It’s been an embarrassing month for a team that has as much talent as the Cleveland Cavaliers.
Tired legs (excuse), rough schedule (excuse) and the ever-changing availability of what guys are able to play on any given night (also excuse) all have combined to make for an ugly stretch of basketball for the defending champions.
Every team plays 82 games. At some point or another during the season, every team has to go through a ridiculous schedule. It just so happens that the Cavs ran into it near the end of the season, which didn’t help matters.
Every team goes through injuries at some point or another. It’s true the Cavs have suffered from the injury bug more than most teams this season, but ask any head coach or general manager if they think they’d be able to get by with Kyrie Irving and LeBron James healthy for a full regular season.
Not to mention, all that depth and brilliant maneuvering done by David Griffin is now being cited as a problem. The guys aren’t fitting in. As if that completely blindsided everyone who was elated when the moves were made in February.
When it comes to the Cavs, the problem first and foremost starts with effort and urgency.
Think about it. It took firing their head coach mid-season to wake everyone up last year.
It took two blowout losses on the road in Toronto for the Cavs to step back and say, “OK. Maybe we should turn up the heat a little bit.”
It took being down 3-1 in the Finals for the Cavs to play basketball at the maximum level we all envisioned they were capable of doing.
It took an ugly January for LeBron to go back to playing MVP-caliber basketball (on both ends) in February to silence the critics.
They fell into the trap of taking the regular season for granted and at this point, the team may have to choose between resting stars or pursuing the one-seed in the final couple weeks of the season.
Here are my suggestions: first for the Cavs, second for the fans.
1. Shut LeBron down for the rest of the regular season. Rest Kyrie and Love at least four of eight games.
Remember when LeBron took that hiatus to Miami in late-December early January of 2014-15? He came back as fresh as he’s ever looked in his latest three-year stint in Cleveland. He’s a different player in the postseason altogether, but imagine having him with nearly three weeks to let his body get back to close to 100 percent. Everyone’s banged up at this time of the year. Almost everyone the Cavs face in the playoffs will have played 75-82 games with no break before the playoffs.
As for Irving and Love, there are different reasons to rest both.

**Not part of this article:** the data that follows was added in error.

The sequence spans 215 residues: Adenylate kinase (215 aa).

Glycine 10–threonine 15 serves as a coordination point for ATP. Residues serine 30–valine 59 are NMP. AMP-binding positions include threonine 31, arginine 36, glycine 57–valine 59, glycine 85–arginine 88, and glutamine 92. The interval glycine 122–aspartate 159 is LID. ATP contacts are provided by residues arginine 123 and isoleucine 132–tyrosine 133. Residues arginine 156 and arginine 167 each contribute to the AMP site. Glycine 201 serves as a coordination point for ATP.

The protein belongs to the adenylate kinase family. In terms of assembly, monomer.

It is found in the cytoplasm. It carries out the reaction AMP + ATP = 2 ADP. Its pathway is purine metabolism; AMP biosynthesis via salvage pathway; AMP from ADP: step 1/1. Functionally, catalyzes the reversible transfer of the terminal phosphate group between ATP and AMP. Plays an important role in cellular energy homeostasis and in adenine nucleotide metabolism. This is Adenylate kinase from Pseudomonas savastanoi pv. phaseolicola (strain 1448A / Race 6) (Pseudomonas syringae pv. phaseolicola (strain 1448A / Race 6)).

Irving has averaged 35 minutes per game this season – a number that went down (slightly) after the signing of Deron Williams. In 2015-16, Irving missed the first two months of action, and although the Cavs felt his absence, it may have actually helped in a way to have him with more energy left in the tank come June.
Aside from 2014-15 and 2015-16, Irving never appeared in the postseason. If he continues to play 30-35 minutes per night, the rest of the regular season (35-40 in playoffs), he will surpass his career-high for the most total minutes played in a season, including playoffs.
Do we really want to run the risk of having a burned out Irving in the Finals? The team relies on him too much to take that chance.
Meanwhile, Love’s return has left much to be desired – especially on defense.
When it comes to getting back in rhythm, these games are important for Love to get playing time and get back in a groove. However, with three more back-to-back sets (including tonight), he’s already going to get games off anyway.
When the playoff seeding is all locked up, there’s a good chance none of the starters will play in the regular season finale (except they’ll throw Tristan Thompson out there for 30 seconds to keep his game-streak going).
If the Cavs aren’t going to treat these games like they matter, they might as well not play the stars. It’s a waste of everyone’s time and energy.
Which leads me to the next suggestion: for the fans.
2. Don’t go to the games
If the Cavs don’t want to treat these games meaningfully, why should you take your hard-earned paycheck to witness a product that has been dirt cheap as of late?
Save your money for the playoffs, when everyone decides to show up. You’ll have a better chance of getting your money’s worth.
Even if the Cavs don’t decide to shut LeBron down, there will likely be at least three more opportunities where the King will sit in his throne on the bench.
Although I sympathize for fans who pay to see him, at this point of the season, you really can’t be surprised if it happens. And at this point of the season, you have no one to blame but yourself for not expecting it to be a possibility.
Bottom line: Get invested in this team when its own players do.